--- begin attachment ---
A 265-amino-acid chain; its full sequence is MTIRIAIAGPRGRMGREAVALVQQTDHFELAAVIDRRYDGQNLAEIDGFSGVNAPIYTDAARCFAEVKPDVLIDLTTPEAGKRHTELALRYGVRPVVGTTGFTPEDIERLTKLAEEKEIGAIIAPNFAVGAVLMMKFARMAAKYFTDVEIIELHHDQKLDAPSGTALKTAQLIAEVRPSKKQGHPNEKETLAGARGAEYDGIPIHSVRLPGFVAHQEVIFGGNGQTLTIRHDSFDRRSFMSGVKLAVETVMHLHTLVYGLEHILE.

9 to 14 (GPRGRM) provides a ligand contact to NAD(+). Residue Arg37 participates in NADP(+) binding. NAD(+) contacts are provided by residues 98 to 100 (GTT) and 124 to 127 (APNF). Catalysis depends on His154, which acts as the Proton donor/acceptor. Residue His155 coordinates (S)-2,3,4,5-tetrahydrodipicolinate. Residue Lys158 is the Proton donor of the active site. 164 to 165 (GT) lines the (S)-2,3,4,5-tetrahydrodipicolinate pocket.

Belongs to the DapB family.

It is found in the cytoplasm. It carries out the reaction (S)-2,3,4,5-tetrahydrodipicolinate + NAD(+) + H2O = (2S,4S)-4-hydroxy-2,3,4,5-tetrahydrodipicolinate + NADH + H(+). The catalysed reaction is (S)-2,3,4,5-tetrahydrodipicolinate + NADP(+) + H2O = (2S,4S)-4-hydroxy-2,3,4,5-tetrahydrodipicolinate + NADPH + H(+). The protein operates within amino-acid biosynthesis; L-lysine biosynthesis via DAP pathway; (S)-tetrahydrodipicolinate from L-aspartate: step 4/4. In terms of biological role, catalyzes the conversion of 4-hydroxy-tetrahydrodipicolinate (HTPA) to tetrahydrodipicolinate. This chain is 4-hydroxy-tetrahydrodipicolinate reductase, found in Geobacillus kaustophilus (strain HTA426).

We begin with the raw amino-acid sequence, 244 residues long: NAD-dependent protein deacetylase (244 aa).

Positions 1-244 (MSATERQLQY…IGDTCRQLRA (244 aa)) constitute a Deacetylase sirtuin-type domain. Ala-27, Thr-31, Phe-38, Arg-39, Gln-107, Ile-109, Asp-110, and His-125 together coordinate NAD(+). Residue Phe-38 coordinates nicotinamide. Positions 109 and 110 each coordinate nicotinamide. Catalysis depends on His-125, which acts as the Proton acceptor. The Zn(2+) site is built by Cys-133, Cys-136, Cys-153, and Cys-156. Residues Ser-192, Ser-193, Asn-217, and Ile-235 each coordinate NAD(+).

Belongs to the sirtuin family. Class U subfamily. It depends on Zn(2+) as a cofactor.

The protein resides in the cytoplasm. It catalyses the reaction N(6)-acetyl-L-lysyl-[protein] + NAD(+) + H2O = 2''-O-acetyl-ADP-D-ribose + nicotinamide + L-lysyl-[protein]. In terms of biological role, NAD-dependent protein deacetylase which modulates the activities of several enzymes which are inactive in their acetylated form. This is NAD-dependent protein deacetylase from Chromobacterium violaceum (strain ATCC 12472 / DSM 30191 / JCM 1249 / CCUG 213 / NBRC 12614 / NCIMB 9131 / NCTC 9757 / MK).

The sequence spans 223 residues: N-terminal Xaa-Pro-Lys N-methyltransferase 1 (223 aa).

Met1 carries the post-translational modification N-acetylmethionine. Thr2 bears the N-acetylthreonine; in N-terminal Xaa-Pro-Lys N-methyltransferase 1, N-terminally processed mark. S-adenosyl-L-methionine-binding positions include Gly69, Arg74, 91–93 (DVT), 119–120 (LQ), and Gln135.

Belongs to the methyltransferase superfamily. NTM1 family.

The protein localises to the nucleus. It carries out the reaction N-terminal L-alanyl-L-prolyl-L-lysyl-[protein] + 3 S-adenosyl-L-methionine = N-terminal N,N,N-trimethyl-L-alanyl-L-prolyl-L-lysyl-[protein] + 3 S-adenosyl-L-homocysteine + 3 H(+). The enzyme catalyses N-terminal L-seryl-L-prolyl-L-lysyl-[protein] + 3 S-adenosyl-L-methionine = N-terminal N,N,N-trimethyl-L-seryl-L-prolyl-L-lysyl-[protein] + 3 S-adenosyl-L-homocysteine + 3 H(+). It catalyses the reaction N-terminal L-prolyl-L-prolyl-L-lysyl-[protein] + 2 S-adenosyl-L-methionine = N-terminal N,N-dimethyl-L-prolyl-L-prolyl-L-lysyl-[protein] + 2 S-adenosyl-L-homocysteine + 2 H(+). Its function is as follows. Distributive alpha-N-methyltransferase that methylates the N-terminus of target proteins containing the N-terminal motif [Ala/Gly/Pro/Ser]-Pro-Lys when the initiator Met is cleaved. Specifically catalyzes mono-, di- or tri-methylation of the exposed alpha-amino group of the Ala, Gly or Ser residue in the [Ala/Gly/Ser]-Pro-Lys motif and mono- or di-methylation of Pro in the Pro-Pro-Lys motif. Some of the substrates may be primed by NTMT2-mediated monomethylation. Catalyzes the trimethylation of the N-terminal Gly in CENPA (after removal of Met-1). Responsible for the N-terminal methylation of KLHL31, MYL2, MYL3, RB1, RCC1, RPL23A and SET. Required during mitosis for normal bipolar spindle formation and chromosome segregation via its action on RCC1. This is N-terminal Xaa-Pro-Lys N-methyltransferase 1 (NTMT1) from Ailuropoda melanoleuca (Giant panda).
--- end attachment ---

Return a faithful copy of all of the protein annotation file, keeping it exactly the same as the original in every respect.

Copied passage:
A 265-amino-acid chain; its full sequence is MTIRIAIAGPRGRMGREAVALVQQTDHFELAAVIDRRYDGQNLAEIDGFSGVNAPIYTDAARCFAEVKPDVLIDLTTPEAGKRHTELALRYGVRPVVGTTGFTPEDIERLTKLAEEKEIGAIIAPNFAVGAVLMMKFARMAAKYFTDVEIIELHHDQKLDAPSGTALKTAQLIAEVRPSKKQGHPNEKETLAGARGAEYDGIPIHSVRLPGFVAHQEVIFGGNGQTLTIRHDSFDRRSFMSGVKLAVETVMHLHTLVYGLEHILE.

9 to 14 (GPRGRM) provides a ligand contact to NAD(+). Residue Arg37 participates in NADP(+) binding. NAD(+) contacts are provided by residues 98 to 100 (GTT) and 124 to 127 (APNF). Catalysis depends on His154, which acts as the Proton donor/acceptor. Residue His155 coordinates (S)-2,3,4,5-tetrahydrodipicolinate. Residue Lys158 is the Proton donor of the active site. 164 to 165 (GT) lines the (S)-2,3,4,5-tetrahydrodipicolinate pocket.

Belongs to the DapB family.

It is found in the cytoplasm. It carries out the reaction (S)-2,3,4,5-tetrahydrodipicolinate + NAD(+) + H2O = (2S,4S)-4-hydroxy-2,3,4,5-tetrahydrodipicolinate + NADH + H(+). The catalysed reaction is (S)-2,3,4,5-tetrahydrodipicolinate + NADP(+) + H2O = (2S,4S)-4-hydroxy-2,3,4,5-tetrahydrodipicolinate + NADPH + H(+). The protein operates within amino-acid biosynthesis; L-lysine biosynthesis via DAP pathway; (S)-tetrahydrodipicolinate from L-aspartate: step 4/4. In terms of biological role, catalyzes the conversion of 4-hydroxy-tetrahydrodipicolinate (HTPA) to tetrahydrodipicolinate. This chain is 4-hydroxy-tetrahydrodipicolinate reductase, found in Geobacillus kaustophilus (strain HTA426).

We begin with the raw amino-acid sequence, 244 residues long: NAD-dependent protein deacetylase (244 aa).

Positions 1-244 (MSATERQLQY…IGDTCRQLRA (244 aa)) constitute a Deacetylase sirtuin-type domain. Ala-27, Thr-31, Phe-38, Arg-39, Gln-107, Ile-109, Asp-110, and His-125 together coordinate NAD(+). Residue Phe-38 coordinates nicotinamide. Positions 109 and 110 each coordinate nicotinamide. Catalysis depends on His-125, which acts as the Proton acceptor. The Zn(2+) site is built by Cys-133, Cys-136, Cys-153, and Cys-156. Residues Ser-192, Ser-193, Asn-217, and Ile-235 each coordinate NAD(+).

Belongs to the sirtuin family. Class U subfamily. It depends on Zn(2+) as a cofactor.

The protein resides in the cytoplasm. It catalyses the reaction N(6)-acetyl-L-lysyl-[protein] + NAD(+) + H2O = 2''-O-acetyl-ADP-D-ribose + nicotinamide + L-lysyl-[protein]. In terms of biological role, NAD-dependent protein deacetylase which modulates the activities of several enzymes which are inactive in their acetylated form. This is NAD-dependent protein deacetylase from Chromobacterium violaceum (strain ATCC 12472 / DSM 30191 / JCM 1249 / CCUG 213 / NBRC 12614 / NCIMB 9131 / NCTC 9757 / MK).

The sequence spans 223 residues: N-terminal Xaa-Pro-Lys N-methyltransferase 1 (223 aa).

Met1 carries the post-translational modification N-acetylmethionine. Thr2 bears the N-acetylthreonine; in N-terminal Xaa-Pro-Lys N-methyltransferase 1, N-terminally processed mark. S-adenosyl-L-methionine-binding positions include Gly69, Arg74, 91–93 (DVT), 119–120 (LQ), and Gln135.

Belongs to the methyltransferase superfamily. NTM1 family.

The protein localises to the nucleus. It carries out the reaction N-terminal L-alanyl-L-prolyl-L-lysyl-[protein] + 3 S-adenosyl-L-methionine = N-terminal N,N,N-trimethyl-L-alanyl-L-prolyl-L-lysyl-[protein] + 3 S-adenosyl-L-homocysteine + 3 H(+). The enzyme catalyses N-terminal L-seryl-L-prolyl-L-lysyl-[protein] + 3 S-adenosyl-L-methionine = N-terminal N,N,N-trimethyl-L-seryl-L-prolyl-L-lysyl-[protein] + 3 S-adenosyl-L-homocysteine + 3 H(+). It catalyses the reaction N-terminal L-prolyl-L-prolyl-L-lysyl-[protein] + 2 S-adenosyl-L-methionine = N-terminal N,N-dimethyl-L-prolyl-L-prolyl-L-lysyl-[protein] + 2 S-adenosyl-L-homocysteine + 2 H(+). Its function is as follows. Distributive alpha-N-methyltransferase that methylates the N-terminus of target proteins containing the N-terminal motif [Ala/Gly/Pro/Ser]-Pro-Lys when the initiator Met is cleaved. Specifically catalyzes mono-, di- or tri-methylation of the exposed alpha-amino group of the Ala, Gly or Ser residue in the [Ala/Gly/Ser]-Pro-Lys motif and mono- or di-methylation of Pro in the Pro-Pro-Lys motif. Some of the substrates may be primed by NTMT2-mediated monomethylation. Catalyzes the trimethylation of the N-terminal Gly in CENPA (after removal of Met-1). Responsible for the N-terminal methylation of KLHL31, MYL2, MYL3, RB1, RCC1, RPL23A and SET. Required during mitosis for normal bipolar spindle formation and chromosome segregation via its action on RCC1. This is N-terminal Xaa-Pro-Lys N-methyltransferase 1 (NTMT1) from Ailuropoda melanoleuca (Giant panda).